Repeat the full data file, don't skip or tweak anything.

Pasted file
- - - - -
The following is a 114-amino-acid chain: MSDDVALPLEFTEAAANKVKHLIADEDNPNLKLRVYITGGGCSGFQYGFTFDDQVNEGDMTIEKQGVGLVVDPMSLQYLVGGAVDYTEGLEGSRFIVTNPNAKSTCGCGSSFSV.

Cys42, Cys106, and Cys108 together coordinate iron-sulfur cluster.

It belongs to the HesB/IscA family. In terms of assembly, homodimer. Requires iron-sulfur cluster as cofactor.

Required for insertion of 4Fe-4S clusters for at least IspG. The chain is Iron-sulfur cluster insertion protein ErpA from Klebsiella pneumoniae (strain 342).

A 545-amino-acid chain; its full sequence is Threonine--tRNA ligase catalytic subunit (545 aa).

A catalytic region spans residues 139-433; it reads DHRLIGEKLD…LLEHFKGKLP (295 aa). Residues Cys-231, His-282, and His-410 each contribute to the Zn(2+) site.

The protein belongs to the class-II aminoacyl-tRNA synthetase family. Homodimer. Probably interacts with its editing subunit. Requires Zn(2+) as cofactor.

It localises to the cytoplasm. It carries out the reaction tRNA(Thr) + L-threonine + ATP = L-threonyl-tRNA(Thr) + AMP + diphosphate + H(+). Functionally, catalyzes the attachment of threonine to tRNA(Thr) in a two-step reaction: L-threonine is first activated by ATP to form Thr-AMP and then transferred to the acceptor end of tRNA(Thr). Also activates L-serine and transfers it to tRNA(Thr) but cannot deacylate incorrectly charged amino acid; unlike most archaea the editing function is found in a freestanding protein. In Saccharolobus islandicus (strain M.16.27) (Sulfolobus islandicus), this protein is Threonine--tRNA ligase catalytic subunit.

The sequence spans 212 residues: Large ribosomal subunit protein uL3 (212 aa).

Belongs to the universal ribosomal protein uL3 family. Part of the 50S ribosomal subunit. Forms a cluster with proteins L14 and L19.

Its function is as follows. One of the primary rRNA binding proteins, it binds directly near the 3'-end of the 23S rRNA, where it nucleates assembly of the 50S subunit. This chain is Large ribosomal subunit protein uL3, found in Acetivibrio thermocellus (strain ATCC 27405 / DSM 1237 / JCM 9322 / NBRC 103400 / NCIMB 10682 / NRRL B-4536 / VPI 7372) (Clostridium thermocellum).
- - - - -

The following is a 114-amino-acid chain: MSDDVALPLEFTEAAANKVKHLIADEDNPNLKLRVYITGGGCSGFQYGFTFDDQVNEGDMTIEKQGVGLVVDPMSLQYLVGGAVDYTEGLEGSRFIVTNPNAKSTCGCGSSFSV.

Cys42, Cys106, and Cys108 together coordinate iron-sulfur cluster.

It belongs to the HesB/IscA family. In terms of assembly, homodimer. Requires iron-sulfur cluster as cofactor.

Required for insertion of 4Fe-4S clusters for at least IspG. The chain is Iron-sulfur cluster insertion protein ErpA from Klebsiella pneumoniae (strain 342).

A 545-amino-acid chain; its full sequence is Threonine--tRNA ligase catalytic subunit (545 aa).

A catalytic region spans residues 139-433; it reads DHRLIGEKLD…LLEHFKGKLP (295 aa). Residues Cys-231, His-282, and His-410 each contribute to the Zn(2+) site.

The protein belongs to the class-II aminoacyl-tRNA synthetase family. Homodimer. Probably interacts with its editing subunit. Requires Zn(2+) as cofactor.

It localises to the cytoplasm. It carries out the reaction tRNA(Thr) + L-threonine + ATP = L-threonyl-tRNA(Thr) + AMP + diphosphate + H(+). Functionally, catalyzes the attachment of threonine to tRNA(Thr) in a two-step reaction: L-threonine is first activated by ATP to form Thr-AMP and then transferred to the acceptor end of tRNA(Thr). Also activates L-serine and transfers it to tRNA(Thr) but cannot deacylate incorrectly charged amino acid; unlike most archaea the editing function is found in a freestanding protein. In Saccharolobus islandicus (strain M.16.27) (Sulfolobus islandicus), this protein is Threonine--tRNA ligase catalytic subunit.

The sequence spans 212 residues: Large ribosomal subunit protein uL3 (212 aa).

Belongs to the universal ribosomal protein uL3 family. Part of the 50S ribosomal subunit. Forms a cluster with proteins L14 and L19.

Its function is as follows. One of the primary rRNA binding proteins, it binds directly near the 3'-end of the 23S rRNA, where it nucleates assembly of the 50S subunit. This chain is Large ribosomal subunit protein uL3, found in Acetivibrio thermocellus (strain ATCC 27405 / DSM 1237 / JCM 9322 / NBRC 103400 / NCIMB 10682 / NRRL B-4536 / VPI 7372) (Clostridium thermocellum).